Russia suspects Belarus of smuggling petroleum products
Russian Deputy Finance Minister Sergei Shatalov said on June 28th that Russia’s Finance Ministry suspected Belarus of exporting petroleum products under the guise of organic solvents in order not to pay export duties to Russia. Apparently, Russia will insist on putting the smuggling to an end, which, in turn, will result in substantial reductions in foreign proceeds and reduced profitability of Belarusian oil refineries and oil traders.
“We have encountered that the organic solvents export from Belarus to foreign markets has increased by several times. We fear this is a cover up. It is possible that under the guise of petroleum solvents petroleum is exported. Currently we are looking into this matter and will react accordingly. We will negotiate with our Belarusian counterparts”, Mr. Shatalov said while speaking at a European Businesses Association’s conference.
It should be emphasized that cessation of petroleum products smuggling under the guise of solvents, diluents and lubricants will result in significant reductions in foreign exchange proceeds and will reduce the profitability of Belarusian oil refineries and oil traders.
In January – April 2012, Belarusian oil products’ export increased by 62.8% to USD 5.443 billion, diluents and solvents’ export increased by more than 7.3 times to USD 1.705 billion, and lubricants materials export – by 43 (!) times up to USD 590.926 million. Crude oil exports increased in January-April 2012 by 4.5% to USD 450.549 million (supply to Germany).
All in all, Belarusian “oil” exports (oil, mineral oil, diluents, solvents, lubricants, liquefied petroleum gas) in January-April 2012 doubled compared with the same period last year - to USD 8.307 billion. The share of “oil” exports in the overall country’s exports increased from 35.4% in January-April 2011 to 51% in January-April 2012.
Moreover, it seems that Belarusian companies re-export Russian oil under the guise of solvents and thinners, without paying applicable fees to the Russian budget. In January-April 2012 exports of Belarusian oil products, thinners, solvents and lubricants in physical terms (9.144 million tons) was significantly higher than domestic oil production (7.578 million tons).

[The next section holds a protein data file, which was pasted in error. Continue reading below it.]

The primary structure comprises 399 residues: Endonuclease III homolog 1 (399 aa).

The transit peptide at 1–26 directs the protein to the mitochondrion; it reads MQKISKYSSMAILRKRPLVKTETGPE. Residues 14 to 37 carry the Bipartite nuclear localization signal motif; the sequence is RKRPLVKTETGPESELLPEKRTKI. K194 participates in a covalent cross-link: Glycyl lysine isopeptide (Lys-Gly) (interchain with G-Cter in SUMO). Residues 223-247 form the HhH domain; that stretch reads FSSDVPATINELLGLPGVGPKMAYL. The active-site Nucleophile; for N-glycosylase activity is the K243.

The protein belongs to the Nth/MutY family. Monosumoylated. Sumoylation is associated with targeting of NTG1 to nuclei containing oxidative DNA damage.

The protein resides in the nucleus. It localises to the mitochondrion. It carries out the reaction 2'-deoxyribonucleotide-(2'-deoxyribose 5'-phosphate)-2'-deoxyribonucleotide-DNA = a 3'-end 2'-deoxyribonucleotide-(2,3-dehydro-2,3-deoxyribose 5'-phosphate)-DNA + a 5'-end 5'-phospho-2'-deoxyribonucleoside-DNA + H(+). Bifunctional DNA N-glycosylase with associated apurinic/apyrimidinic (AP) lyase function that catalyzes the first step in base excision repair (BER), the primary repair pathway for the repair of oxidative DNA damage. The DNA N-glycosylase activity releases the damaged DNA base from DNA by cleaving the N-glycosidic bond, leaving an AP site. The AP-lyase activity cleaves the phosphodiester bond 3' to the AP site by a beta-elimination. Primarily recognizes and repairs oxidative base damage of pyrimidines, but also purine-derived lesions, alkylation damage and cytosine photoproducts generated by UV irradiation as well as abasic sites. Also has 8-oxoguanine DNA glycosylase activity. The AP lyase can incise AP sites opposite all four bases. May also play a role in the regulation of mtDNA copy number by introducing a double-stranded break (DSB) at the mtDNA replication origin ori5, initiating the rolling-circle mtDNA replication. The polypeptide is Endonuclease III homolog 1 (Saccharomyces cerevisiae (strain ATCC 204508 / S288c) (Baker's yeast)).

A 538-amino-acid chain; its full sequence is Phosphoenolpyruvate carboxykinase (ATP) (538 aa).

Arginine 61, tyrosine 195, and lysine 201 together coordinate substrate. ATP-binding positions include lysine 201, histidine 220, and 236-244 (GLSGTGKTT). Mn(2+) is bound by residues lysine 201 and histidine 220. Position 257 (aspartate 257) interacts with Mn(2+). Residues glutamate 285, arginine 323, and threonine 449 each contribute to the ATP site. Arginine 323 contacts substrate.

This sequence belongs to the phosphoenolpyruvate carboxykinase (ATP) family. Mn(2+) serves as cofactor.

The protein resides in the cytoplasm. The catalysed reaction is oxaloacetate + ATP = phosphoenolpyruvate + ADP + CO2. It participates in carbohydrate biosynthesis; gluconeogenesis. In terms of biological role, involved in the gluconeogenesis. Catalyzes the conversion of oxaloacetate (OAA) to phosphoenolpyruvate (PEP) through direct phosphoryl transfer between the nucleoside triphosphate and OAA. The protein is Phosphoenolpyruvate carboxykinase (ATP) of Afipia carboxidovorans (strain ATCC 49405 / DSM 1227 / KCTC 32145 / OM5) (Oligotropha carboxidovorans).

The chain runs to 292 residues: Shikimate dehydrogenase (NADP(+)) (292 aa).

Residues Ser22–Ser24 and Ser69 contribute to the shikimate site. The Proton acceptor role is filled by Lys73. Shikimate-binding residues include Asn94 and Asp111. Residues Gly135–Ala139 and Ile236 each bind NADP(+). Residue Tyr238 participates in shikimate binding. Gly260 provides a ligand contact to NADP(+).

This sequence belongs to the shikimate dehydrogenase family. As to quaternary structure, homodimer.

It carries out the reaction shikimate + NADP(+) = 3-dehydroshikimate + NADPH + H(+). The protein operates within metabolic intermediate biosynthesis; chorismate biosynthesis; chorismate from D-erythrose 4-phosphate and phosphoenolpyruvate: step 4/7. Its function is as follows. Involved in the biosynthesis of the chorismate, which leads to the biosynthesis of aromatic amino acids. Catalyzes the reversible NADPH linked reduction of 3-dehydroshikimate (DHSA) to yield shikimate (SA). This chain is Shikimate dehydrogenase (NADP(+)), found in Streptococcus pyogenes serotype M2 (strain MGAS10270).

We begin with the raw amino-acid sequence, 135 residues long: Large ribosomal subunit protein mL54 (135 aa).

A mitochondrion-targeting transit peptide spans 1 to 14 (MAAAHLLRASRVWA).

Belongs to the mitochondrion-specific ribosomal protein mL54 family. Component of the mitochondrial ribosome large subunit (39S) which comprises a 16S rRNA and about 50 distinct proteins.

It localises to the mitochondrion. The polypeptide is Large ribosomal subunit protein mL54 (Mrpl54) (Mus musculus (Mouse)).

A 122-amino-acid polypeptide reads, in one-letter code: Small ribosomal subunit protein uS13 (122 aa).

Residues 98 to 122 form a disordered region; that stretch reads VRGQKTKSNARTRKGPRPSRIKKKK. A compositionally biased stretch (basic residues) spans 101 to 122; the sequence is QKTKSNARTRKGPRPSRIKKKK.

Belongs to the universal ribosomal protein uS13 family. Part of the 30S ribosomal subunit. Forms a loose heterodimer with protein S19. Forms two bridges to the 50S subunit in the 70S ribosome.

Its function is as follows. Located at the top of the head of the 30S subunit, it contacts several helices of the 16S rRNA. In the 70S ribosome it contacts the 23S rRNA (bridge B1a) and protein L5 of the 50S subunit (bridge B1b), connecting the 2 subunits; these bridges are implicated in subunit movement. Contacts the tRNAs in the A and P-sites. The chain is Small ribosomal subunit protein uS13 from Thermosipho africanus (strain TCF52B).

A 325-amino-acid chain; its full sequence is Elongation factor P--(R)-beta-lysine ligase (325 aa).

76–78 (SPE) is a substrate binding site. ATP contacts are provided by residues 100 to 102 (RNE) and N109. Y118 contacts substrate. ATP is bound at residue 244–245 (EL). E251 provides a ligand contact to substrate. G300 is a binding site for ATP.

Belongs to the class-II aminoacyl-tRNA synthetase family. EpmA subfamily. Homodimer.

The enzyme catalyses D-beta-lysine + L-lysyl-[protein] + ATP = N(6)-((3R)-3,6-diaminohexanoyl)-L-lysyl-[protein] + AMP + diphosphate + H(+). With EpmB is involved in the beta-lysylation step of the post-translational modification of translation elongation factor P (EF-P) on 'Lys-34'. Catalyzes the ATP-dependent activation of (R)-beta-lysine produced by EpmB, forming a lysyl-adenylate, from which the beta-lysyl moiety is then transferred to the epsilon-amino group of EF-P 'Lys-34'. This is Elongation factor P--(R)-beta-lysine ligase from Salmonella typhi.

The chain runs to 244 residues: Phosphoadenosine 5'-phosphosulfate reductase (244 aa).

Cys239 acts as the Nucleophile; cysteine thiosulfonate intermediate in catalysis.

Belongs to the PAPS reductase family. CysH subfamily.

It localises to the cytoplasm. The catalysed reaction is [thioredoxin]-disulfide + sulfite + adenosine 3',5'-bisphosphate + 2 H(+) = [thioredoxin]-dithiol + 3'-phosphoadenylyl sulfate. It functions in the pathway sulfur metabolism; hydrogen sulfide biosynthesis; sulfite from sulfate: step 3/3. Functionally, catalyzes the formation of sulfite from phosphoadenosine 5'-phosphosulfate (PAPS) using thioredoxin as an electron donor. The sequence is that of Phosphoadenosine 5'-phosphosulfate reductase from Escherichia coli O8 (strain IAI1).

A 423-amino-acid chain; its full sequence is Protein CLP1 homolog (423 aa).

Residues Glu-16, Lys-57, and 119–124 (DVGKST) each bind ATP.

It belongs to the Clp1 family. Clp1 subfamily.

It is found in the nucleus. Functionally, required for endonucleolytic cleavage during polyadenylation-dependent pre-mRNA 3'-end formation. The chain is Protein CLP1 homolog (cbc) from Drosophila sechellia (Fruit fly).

In January-April 2012 Belarus imported 4.189 million tons of duty free petroleum products worth USD 2.583 billion, which is 3.7 times higher than in January-April 2011. The bulk of supply (99.1%) is coming from Russia.
Therefore, Belarusian oil traders jointly with Russian oil companies have created de facto oil offshore in Belarus to evade export duties payments to the Russian budget. Experts assess Russian budget’s losses in 2011-2012 as exceeding USD 1.5 billion. Therefore one should anticipate the oil offshore to seize to exist in the near future. In other words, Russia will request Belarus to show the real volumes of petroleum products exports and, consequently to pay export duties in full.
For reference. The National Bank of Belarus in 2011 paid USD 3.07 billion in export duties for oil products to the Russian budget, and in January-May 2012 – USD 1.857 billion.
Over the past year, military-political relations between Minsk and Kyiv have become complicated. Due to their high inertia and peculiarities, this downward trend would be extremely difficult to overcome.
The root cause of the crisis is the absence of a common political agenda in the Belarusian-Ukrainian relations. Minsk is looking for a market for Belarusian exports in Ukraine and offers its services as a negotiation platform for the settlement of the Russo-Ukrainian war, thereby hoping to avoid political issues in the dialogue with Kiev. Meanwhile, Ukraine is hoping for political support from Minsk in the confrontation with Moscow. In addition, Ukraine’s integration with NATO presupposes her common position with the Alliance in relation to Belarus. The NATO leadership regards the Belarusian Armed Forces as an integral part of the Russian military machine in the western strategic front (the Baltic states and Poland). In addition, the ongoing military reform in Ukraine envisages a reduction in the number of generals and the domestic political struggle makes some Ukrainian top military leaders targets in politically motivated attacks.
Hence, the criticism of Belarus coming from Ukrainian military leadership is dictated primarily by internal and external political considerations, as well as by the need to protect the interests of generals, and only then by facts.
For instance, initially, the Ukrainian military leadership made statements about 100,000 Russian servicemen allegedly taking part in the Russo-Belarusian military drill West-2017. Then the exercises were labelled quazi-open and military observers from Ukraine refused to provide their assessment, which caused a negative reaction in Minsk. Further, without citing specific facts, it was stated that Russia was building up its military presence in Belarus.
Apparently, the Belarusian and Ukrainian Defence Ministries have entangled in a confrontational spiral (on the level of rhetoric). Moreover, only a small part of the overly hidden process has been disclosed. That said, third states are very likely to take advantage of the situation (or have already done so). This is not only about Russia.
The Belarusian Defence Ministry officials are restrained in assessing their Ukrainian counterparts. However, such a restraint is not enough. Current military-political relations between Belarus and Ukraine are unlikely to stabilise without the intervention of both presidents.